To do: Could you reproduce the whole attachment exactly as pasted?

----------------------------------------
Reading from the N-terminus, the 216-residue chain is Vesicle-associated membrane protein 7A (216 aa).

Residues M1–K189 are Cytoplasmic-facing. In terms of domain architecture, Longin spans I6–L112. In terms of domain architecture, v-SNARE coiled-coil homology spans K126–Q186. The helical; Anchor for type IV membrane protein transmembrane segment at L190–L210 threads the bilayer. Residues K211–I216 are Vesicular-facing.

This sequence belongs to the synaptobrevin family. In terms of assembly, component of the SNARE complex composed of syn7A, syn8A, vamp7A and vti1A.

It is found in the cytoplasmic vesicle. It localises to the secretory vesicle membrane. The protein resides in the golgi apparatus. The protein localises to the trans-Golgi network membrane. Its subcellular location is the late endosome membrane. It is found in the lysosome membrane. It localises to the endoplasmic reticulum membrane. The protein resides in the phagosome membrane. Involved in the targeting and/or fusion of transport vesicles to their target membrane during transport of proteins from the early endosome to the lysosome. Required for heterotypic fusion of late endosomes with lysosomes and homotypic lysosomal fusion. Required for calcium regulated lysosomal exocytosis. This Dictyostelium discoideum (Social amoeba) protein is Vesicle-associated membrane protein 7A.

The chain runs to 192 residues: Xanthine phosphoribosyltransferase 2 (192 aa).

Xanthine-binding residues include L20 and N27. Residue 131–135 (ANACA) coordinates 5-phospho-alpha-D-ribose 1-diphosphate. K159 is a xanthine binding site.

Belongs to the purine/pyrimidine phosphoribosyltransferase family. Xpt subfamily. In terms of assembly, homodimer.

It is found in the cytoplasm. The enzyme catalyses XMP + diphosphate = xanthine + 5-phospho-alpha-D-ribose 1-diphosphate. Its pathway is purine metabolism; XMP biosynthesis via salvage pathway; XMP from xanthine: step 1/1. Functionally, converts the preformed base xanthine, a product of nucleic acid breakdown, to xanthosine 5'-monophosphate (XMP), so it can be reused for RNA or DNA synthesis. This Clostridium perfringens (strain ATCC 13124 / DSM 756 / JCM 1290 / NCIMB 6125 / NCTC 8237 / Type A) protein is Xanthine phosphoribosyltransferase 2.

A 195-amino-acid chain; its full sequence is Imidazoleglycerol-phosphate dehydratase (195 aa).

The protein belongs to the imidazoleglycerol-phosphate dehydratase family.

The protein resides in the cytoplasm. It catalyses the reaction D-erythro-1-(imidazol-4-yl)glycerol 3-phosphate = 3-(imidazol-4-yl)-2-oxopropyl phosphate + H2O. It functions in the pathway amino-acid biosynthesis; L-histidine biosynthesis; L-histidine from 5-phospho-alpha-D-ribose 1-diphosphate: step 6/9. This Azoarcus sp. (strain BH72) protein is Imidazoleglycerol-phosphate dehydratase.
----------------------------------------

Reading from the N-terminus, the 216-residue chain is Vesicle-associated membrane protein 7A (216 aa).

Residues M1–K189 are Cytoplasmic-facing. In terms of domain architecture, Longin spans I6–L112. In terms of domain architecture, v-SNARE coiled-coil homology spans K126–Q186. The helical; Anchor for type IV membrane protein transmembrane segment at L190–L210 threads the bilayer. Residues K211–I216 are Vesicular-facing.

This sequence belongs to the synaptobrevin family. In terms of assembly, component of the SNARE complex composed of syn7A, syn8A, vamp7A and vti1A.

It is found in the cytoplasmic vesicle. It localises to the secretory vesicle membrane. The protein resides in the golgi apparatus. The protein localises to the trans-Golgi network membrane. Its subcellular location is the late endosome membrane. It is found in the lysosome membrane. It localises to the endoplasmic reticulum membrane. The protein resides in the phagosome membrane. Involved in the targeting and/or fusion of transport vesicles to their target membrane during transport of proteins from the early endosome to the lysosome. Required for heterotypic fusion of late endosomes with lysosomes and homotypic lysosomal fusion. Required for calcium regulated lysosomal exocytosis. This Dictyostelium discoideum (Social amoeba) protein is Vesicle-associated membrane protein 7A.

The chain runs to 192 residues: Xanthine phosphoribosyltransferase 2 (192 aa).

Xanthine-binding residues include L20 and N27. Residue 131–135 (ANACA) coordinates 5-phospho-alpha-D-ribose 1-diphosphate. K159 is a xanthine binding site.

Belongs to the purine/pyrimidine phosphoribosyltransferase family. Xpt subfamily. In terms of assembly, homodimer.

It is found in the cytoplasm. The enzyme catalyses XMP + diphosphate = xanthine + 5-phospho-alpha-D-ribose 1-diphosphate. Its pathway is purine metabolism; XMP biosynthesis via salvage pathway; XMP from xanthine: step 1/1. Functionally, converts the preformed base xanthine, a product of nucleic acid breakdown, to xanthosine 5'-monophosphate (XMP), so it can be reused for RNA or DNA synthesis. This Clostridium perfringens (strain ATCC 13124 / DSM 756 / JCM 1290 / NCIMB 6125 / NCTC 8237 / Type A) protein is Xanthine phosphoribosyltransferase 2.

A 195-amino-acid chain; its full sequence is Imidazoleglycerol-phosphate dehydratase (195 aa).

The protein belongs to the imidazoleglycerol-phosphate dehydratase family.

The protein resides in the cytoplasm. It catalyses the reaction D-erythro-1-(imidazol-4-yl)glycerol 3-phosphate = 3-(imidazol-4-yl)-2-oxopropyl phosphate + H2O. It functions in the pathway amino-acid biosynthesis; L-histidine biosynthesis; L-histidine from 5-phospho-alpha-D-ribose 1-diphosphate: step 6/9. This Azoarcus sp. (strain BH72) protein is Imidazoleglycerol-phosphate dehydratase.